Even before I became a father, I would read stories about little boys who didn’t like sports, or preferred Barbie over Boba Fett, or wanted to dress like Daphne for Halloween, or enjoyed having their toenails painted pink. Invariably there was an antagonistic relative, neighbor or onlooker going head-to-head with a proud, resolute parent who was coming to the aid of their atypical son. I’m sure these moms and dads went through a period of adjustment to reach their own place of acceptance, but in these stories they’re already proud Papa and Mama bears, stopping at nothing to defend their cub’s right to live outside society’s rules. One dad even wrote a letter to his hypothetically gay son, which melted my heart, as well as that of the bazillion other people who read it. These stories are beyond inspiring and give me hope for humanity.
So yeah, sometimes I wish my son was gay.
A new video from Similac does a near-flawless job of illustrating — and then defusing — the so-called “Mommy Wars.” Yet by excluding half of all parents from the name of their campaign, they undo much of the goodwill built up during the ad.
Take a look, and be sure and watch all the way to the end.
Founded in human nature and fueled by the Internet, the Mommy Wars have been raging in full force for quite a few years. Mothers, physicians, psychologists, educators and all manner of experts and amateurs weigh in on all manner of parenting-related topics: circumcision, vaccinations, diet, working or homemaking, spanking or time-outs, “cry it out” or co-sleeping, attachment parenting, Tiger Moms, helicopter parents, etc., ad nauseam, ad infinitum. Often perched atop the list: breastfeeding vs. formula.
Similac, a primary purveyor of formula, tackles this titular issue (and several others from the list above) in their new spot, set within an initially humorous gang war between multiple parent posses. In addition to the bottle- vs. breast-feeders, you see baby carriers & stroller-pushers, stay-at-home-moms & corporate office moms, disposable & cloth diaperers – all posturing on the playground. A bunch of dads can even be found rocking baby carriers and (natch) manning the grill.
I grew up the son and grandson of Baptist ministers — men not historically well-versed in the art of scented body sprays. While I learned many valuable lessons from my father, his knowledge of man fragrances was not something he passed down to me. I recall in 9th grade wondering why my dad’s new aftershave smelled so familiar. Upon investigating his medicine cabinet, I discovered he was slathering himself with Charlie every morning. The smell was familiar because my most recent (and much more experienced) girlfriend had worn it. I was horrified. Disgusted. Confused. Now I understood why every time my dad walked by I had flashbacks of being cornered in the church kitchen during Vacation Bible School. The combined memories of her ample bosom and the cloying amounts of perfume she wore still causes me to gasp for air.
Thus, I was left to learn how to “Scent Responsibly” on my own, experimenting with all manner of colognes and deodorants, with varying degrees of success. But my son will never have to endure what I went through. Nor will any other young man, ever. Thanks to Old Spice and their line of Re-Fresh Body Sprays.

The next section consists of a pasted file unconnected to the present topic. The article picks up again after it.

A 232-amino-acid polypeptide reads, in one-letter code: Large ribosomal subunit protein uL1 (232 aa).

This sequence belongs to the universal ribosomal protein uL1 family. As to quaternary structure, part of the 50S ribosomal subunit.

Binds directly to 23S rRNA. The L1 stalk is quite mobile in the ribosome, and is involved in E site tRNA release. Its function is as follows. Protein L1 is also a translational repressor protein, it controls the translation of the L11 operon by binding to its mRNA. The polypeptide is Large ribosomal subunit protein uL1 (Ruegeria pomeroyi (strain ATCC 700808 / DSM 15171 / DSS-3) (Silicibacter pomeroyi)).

Originally launched in January with the viral video “Mom Song,” Old Spice introduces new scents and products via the fatherly response, “Dad Song.” Check out this new masterpiece below…
As you can see, “Dad Song” illustrates in song (weird, weird song) the contrast between the long-held notions that moms want their boys to never leave home, while dads can’t wait for them to grow up and get out. I was the oldest of 4 boys, yet I found the portrayals in the ad did not mirror my experience. While both my parents were understandably forlorn when their eldest (and best) flew the coop, the couldn’t wait for the other three to pack it up and move on with their lives. I guess I’m just special that way.
In any event, your dear old Designer Daddy and his new best friends at Old Spice have got a mountain of manly merch to stuff the stocking of every man in your life. Poor phrasing aside, every man needs to smell good and this is some seriously bounteous booty.
Earlier this year, our family had a uniquely awesome experience — we starred in a TV promo for PBS KIDS! Ours was one of several testimonials featuring parents of real-life PBS KIDS viewers, and the only one featuring same-sex parents. It was filmed and produced by a wonderful crew of folks who descended upon our home, made us up a bit and filmed us doing stuff like making cupcakes, playing in the backyard and watching TV. It was really hard work.
I heard the promos had finally been made available to the individual PBS affiliates, but as each station makes its own programming schedule, there would be no way to know when and where they would air.* However, the production company kindly provided a download of our (very) mini epic, and gave me the go-ahead to share it.
Grab some popcorn, but you’d better make it a small…
The Parents Project is an online resource for parents of LGBTQ kids. It’s loaded with videos, advice and other bits of helpful stuff, like info on what did or didn’t turn your child gay, things not to say to your kid when they come out to you, and bunches of other stuff related to self-esteem, gender roles, sexuality, etc. The site was started by Dannielle Owens-Reid and Kristin Russo, who also co-founded the award winning youth organization Everyone Is Gay. These ladies are all the awesome. The Parents Project recently reached out to me to be a contributor to their site, and you can betcha I said yes.
My first assignment was to answer this question sent in by a grandmother-to-be, concerned about the potential lack of female presence in her gay son’s life.
“My son and his husband have been married for just over a year. They’ve recently brought up the idea of adopting a child. I’ve been supportive of my son and his partner, but as a mother I can’t help but wonder how the lack of a mother figure in the household could negatively affect the child’s upbringing. Any advice?”
Read my response and learn more about The Parents Project by clicking the bright orange link.
READ FULL ARTICLE >>
. . . . . . . . . . . . . . . . . . . . . . . . . . . . . . . . . . . . . . . . . . . . . . .